of conceptual art?
JODI, spamspace, 2005, installation, webcam (courtesy of JODI)
JH: I think our work simultaneously embraces and rejects it. Much conceptual art begins
with a concept that is then executed. For us, there remains a vague idea that we explore through
experimentation. It contains a number of variables, which are not discernible in advance.
JODI, still from Webcrash, 2008, url street action website: http://webcra.sh (courtesy of JODI)
DP: Most of the time, we cannot predict where we'll end up. In that sense, our work might be more closely related to
the history of experimental film, video, and television art than to traditional conceptual art. Of course, it also relates
to exhibition context. Our work is not made for the art circuit. Nor do cinema and the Internet function in a commercial gallery.
We're experimenting with a mass medium, which means a one-to-one relationship with someone—just like TV or a book, which ultimately
creates a highly personal connection. If you were interested in considering television or video as a medium of distribution—as I w
as—and you suddenly discovered the Internet, that is, the emergence of a radically new type of "Global TV," you'd want to explore it.
NVT: You are referring to the 1990s here. In a burst of sardonic pride, you have claimed Jodi as the very first "Internet artist."
How did you come to use the Internet as an artistic medium, rather than a simple platform on which to present artwork?
JH: The Internet was academic, educational, and militaristic at that time...
DP: And poetic as well. Hypertext and those kinds of things.
JH: Back then, we were living in Silicon Valley. As such, the Internet was growing right around the corner.
But it was not yet used as an information-transmission channel. The advantage of working with computers is that you don't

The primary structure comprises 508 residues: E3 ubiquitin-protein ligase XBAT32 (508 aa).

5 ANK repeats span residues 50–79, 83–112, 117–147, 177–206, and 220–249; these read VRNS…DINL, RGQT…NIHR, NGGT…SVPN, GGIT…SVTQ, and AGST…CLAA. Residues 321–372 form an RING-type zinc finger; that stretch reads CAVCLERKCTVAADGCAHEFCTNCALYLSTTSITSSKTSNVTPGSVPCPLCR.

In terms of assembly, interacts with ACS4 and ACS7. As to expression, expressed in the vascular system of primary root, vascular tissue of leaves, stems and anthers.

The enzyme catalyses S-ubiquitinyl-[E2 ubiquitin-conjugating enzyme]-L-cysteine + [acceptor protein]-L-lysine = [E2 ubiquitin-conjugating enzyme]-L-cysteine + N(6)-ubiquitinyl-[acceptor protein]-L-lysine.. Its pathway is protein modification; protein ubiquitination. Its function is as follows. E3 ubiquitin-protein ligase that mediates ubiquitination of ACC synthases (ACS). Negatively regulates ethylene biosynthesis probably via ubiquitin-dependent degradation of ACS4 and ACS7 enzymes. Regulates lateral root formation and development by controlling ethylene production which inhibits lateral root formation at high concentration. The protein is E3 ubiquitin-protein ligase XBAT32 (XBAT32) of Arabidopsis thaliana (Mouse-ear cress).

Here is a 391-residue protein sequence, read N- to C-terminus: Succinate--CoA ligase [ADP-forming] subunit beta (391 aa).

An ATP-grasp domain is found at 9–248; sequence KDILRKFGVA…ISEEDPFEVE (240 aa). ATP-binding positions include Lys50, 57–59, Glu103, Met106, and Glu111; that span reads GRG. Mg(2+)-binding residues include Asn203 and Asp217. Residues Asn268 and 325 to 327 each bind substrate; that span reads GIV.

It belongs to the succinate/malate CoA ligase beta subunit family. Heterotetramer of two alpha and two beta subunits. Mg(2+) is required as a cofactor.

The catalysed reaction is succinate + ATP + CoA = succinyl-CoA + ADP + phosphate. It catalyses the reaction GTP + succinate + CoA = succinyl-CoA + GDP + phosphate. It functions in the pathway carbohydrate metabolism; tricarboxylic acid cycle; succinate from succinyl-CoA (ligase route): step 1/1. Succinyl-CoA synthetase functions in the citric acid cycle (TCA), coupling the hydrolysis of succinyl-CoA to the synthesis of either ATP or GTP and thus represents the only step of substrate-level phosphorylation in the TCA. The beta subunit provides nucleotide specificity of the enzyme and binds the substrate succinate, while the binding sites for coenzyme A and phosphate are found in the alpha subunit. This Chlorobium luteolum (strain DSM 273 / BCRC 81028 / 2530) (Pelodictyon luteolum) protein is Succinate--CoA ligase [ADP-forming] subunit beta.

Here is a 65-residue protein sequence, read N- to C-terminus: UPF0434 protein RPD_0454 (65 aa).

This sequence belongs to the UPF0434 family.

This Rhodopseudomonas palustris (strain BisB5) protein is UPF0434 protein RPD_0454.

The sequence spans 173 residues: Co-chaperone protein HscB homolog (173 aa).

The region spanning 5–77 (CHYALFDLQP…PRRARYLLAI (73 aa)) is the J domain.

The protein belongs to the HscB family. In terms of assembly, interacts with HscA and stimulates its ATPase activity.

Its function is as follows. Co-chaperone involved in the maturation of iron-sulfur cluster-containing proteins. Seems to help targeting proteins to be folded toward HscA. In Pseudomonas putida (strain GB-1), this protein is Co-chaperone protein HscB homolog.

need to translate your work onto another platform. It literally remains where it gets produced.
DP: It is site-specific in that sense. We realized very quickly that there was already a developed culture of
alternative computer users, which we decided to study. We started using specific formats in our work, older forms of visualization
such as simple line drawings in harsh colors set against a black background. Our first website had quite a retro feel. We wanted to
show our appreciation for the history of computers by integrating elements such as abstracted teletext.
The most important aspect was, of course, the code. It's impossible to create interesting work without it. Code involves a lot
of math, which was unfortunately not my strength. So we started making mistakes on purpose. It was possible, for example, to give the
same command a few hundred times, and have the browser effectively execute it. For instance, by repeatedly placing the image of a plane
on the exact same spot, the image would start to move around and tremble...
JH: It became an animation because the same command was given repeatedly.
DP:We made the biggest basic code mistake on the first page of our very first website. We simply forgot to
include a forward slash in the first command. If you forget this, you don't get a nice drawing. Instead of being a properly
spaced diagram, the drawing was all over the place on the screen. We first thought something was wrong with our computer, but
ultimately decided that the effect was quite interesting. We published the mistake online, and, as it turned out, this meant that
it was endlessly reproduced. Everyone saw the exact same mistake in his or her browser, which got us quite a few angry emails.